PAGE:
Pope Francis appealed on Saturday for a return to "good politics", saying democracy has deteriorated dangerously as discontented people are lured by the "siren songs" of populist politicians who promise easy but unrealistic solutions.
The pope arrived from Cyprus in Athens, often seen as the birthplace of democracy, on the second and last leg of a Mediterranean trip whose main aim is to draw attention to the plight of migrants and refugees.
In a speech at the presidential palace, Francis quoted ancient Greek philosophers and writers such as Aristotle and Homer. He urged a return to politics that favour the common good and are not steeped in instilling fear.
"We cannot avoid noting with concern how today, and not only in Europe, we are witnessing a retreat from democracy," Francis said.
He called democracy a complex but essential endeavour requiring wide participation, "whereas authoritarianism is peremptory and populism's easy answers appear attractive".
Francis did not name any country in his speech but in the past he has criticised the policies of a number of politicians, including former US President Donald Trump and Italian far-right leader Matteo Salvini, particularly on the issue of immigration.
Francis said people should beware of politicians with "an obsessive quest for popularity, in a thirst for visibility, in a flurry of unrealistic promises..."
The pope added that he hoped that strengthened democracy everywhere "may be the response to the siren songs of authoritarianism; and that individualism and indifference may be overcome by concern for others, for the poor and for creation".
'HORRENDOUS MODERN ODYSSEY'
Greece is one of the main entry points into the European Union for asylum-seekers fleeing war and poverty-stricken homelands in the Middle East, Asia and Africa.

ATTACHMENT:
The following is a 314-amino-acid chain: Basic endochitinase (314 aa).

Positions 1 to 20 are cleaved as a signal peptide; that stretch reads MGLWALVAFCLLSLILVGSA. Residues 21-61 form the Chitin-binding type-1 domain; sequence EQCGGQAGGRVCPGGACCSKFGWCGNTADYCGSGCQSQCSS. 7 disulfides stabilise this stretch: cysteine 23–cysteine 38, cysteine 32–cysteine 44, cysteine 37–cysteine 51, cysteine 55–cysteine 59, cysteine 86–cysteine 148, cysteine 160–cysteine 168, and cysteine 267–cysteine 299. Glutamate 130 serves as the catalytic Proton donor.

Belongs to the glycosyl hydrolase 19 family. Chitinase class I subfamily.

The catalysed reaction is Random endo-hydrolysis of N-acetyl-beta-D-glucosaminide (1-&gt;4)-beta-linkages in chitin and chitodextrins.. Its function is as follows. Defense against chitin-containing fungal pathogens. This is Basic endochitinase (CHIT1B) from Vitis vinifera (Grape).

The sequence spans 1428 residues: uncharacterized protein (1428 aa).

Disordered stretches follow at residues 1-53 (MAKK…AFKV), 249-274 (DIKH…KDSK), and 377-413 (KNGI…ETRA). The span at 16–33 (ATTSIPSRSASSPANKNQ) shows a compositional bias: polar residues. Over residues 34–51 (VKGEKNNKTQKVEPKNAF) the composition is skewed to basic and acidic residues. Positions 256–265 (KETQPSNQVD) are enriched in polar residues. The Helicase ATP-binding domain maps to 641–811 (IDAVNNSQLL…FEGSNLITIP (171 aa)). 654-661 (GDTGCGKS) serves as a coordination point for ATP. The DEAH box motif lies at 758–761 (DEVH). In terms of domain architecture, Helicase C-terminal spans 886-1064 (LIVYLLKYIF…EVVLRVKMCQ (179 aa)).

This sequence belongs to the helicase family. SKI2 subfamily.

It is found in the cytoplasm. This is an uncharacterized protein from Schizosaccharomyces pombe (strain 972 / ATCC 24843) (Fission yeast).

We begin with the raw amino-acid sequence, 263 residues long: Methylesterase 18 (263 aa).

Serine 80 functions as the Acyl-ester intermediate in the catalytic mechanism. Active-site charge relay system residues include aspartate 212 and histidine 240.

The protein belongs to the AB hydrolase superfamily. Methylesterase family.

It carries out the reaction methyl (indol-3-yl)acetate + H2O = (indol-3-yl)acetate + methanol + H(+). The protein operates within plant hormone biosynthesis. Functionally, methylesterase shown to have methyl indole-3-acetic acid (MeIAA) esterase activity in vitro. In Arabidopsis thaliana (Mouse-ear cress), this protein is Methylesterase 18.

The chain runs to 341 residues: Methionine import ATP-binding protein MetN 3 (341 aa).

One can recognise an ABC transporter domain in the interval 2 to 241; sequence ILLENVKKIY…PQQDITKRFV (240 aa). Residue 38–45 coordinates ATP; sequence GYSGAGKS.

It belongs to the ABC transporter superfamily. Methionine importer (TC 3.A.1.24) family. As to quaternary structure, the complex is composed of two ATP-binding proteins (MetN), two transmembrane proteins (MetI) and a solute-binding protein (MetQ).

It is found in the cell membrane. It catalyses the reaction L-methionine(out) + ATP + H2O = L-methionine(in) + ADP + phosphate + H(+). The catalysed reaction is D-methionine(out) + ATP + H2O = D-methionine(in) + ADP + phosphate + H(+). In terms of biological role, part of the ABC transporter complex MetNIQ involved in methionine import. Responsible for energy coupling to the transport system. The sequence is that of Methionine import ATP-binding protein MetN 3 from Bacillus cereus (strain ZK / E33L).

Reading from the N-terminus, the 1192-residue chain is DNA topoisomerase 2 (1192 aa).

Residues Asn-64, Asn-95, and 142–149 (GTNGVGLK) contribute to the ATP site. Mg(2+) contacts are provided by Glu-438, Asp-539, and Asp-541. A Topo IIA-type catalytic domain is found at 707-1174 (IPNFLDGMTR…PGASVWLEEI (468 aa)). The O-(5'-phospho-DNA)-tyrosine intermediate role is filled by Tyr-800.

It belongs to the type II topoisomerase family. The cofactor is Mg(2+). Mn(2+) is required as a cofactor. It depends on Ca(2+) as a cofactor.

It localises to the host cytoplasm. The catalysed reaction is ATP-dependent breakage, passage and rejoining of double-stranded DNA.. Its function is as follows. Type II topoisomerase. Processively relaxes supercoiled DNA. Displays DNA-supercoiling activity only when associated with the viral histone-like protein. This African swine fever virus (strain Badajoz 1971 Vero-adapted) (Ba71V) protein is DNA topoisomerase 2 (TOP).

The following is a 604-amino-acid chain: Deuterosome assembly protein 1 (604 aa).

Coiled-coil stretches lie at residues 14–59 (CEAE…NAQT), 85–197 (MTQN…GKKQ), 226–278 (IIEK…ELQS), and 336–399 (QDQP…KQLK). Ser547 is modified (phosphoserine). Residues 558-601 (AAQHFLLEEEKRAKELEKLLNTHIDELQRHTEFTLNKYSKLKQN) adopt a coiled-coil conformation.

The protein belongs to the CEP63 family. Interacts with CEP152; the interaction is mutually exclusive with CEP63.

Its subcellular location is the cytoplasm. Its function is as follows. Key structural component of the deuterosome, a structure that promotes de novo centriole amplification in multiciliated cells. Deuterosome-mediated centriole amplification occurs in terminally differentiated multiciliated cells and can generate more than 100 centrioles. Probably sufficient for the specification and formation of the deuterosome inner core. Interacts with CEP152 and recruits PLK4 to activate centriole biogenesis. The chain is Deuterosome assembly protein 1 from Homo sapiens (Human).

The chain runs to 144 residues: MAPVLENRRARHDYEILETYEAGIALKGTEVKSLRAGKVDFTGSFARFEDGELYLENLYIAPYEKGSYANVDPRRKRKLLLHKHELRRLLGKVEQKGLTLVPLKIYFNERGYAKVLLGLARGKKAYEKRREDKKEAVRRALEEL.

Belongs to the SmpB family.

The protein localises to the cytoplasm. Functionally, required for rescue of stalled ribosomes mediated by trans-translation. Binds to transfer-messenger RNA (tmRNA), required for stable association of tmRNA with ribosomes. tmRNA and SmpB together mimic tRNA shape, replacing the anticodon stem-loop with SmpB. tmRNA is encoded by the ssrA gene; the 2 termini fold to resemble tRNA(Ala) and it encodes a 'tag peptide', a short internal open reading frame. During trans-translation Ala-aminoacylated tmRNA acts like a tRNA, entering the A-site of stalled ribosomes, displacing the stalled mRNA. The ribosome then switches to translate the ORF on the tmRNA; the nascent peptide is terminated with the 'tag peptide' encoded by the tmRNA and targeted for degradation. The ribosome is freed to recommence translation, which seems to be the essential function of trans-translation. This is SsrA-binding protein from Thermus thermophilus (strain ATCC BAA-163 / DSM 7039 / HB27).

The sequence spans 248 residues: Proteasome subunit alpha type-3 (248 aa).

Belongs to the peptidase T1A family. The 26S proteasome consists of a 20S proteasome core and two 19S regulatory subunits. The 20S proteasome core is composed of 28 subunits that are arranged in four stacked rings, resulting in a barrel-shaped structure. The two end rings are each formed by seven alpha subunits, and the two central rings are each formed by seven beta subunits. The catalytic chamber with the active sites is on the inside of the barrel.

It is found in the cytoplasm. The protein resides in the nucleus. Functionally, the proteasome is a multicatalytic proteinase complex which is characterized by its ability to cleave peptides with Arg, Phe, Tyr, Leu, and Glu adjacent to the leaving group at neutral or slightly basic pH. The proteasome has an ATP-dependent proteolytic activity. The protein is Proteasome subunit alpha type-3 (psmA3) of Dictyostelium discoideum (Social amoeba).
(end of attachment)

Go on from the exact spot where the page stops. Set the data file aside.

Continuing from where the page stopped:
In his address at the presidential palace he compared the plight of today's migrants and refugees, many of whom have died at sea, as a "horrendous modern Odyssey".
Young children in traditional Greek dress, a well as a boy from Africa and a girl from the Philippines, greeted Francis as he stepped off the plane and rode into the city in a simple Fiat 500. Since the start of his papacy in 2013, the Argentine pontiff has shunned large cars or bulletproof vehicles.
Francis will travel to the island of Lesbos for the second time on Sunday to visit a migrant reception center set up after the notorious Moria camp burned to the ground last year.
During a previous visit to the island in 2016, Francis walked through Moria, a camp decried by rights groups for its squalid and overcrowded conditions, and asylum-seekers fell to his feet, wept and begged for help.
He memorably took three Syrian refugee families with him on the plane back to Rome. The pope arranged to have 50 migrants from Cyprus relocated to Italy after his trip this week.
At an emotional meeting with asylum-seekers in Cyprus on Friday, Francis, citing conditions in Libya and elsewhere, said he had a responsibility to tell the truth about the suffering of refugees, many held in conditions he compared to those in Nazi and Soviet camps.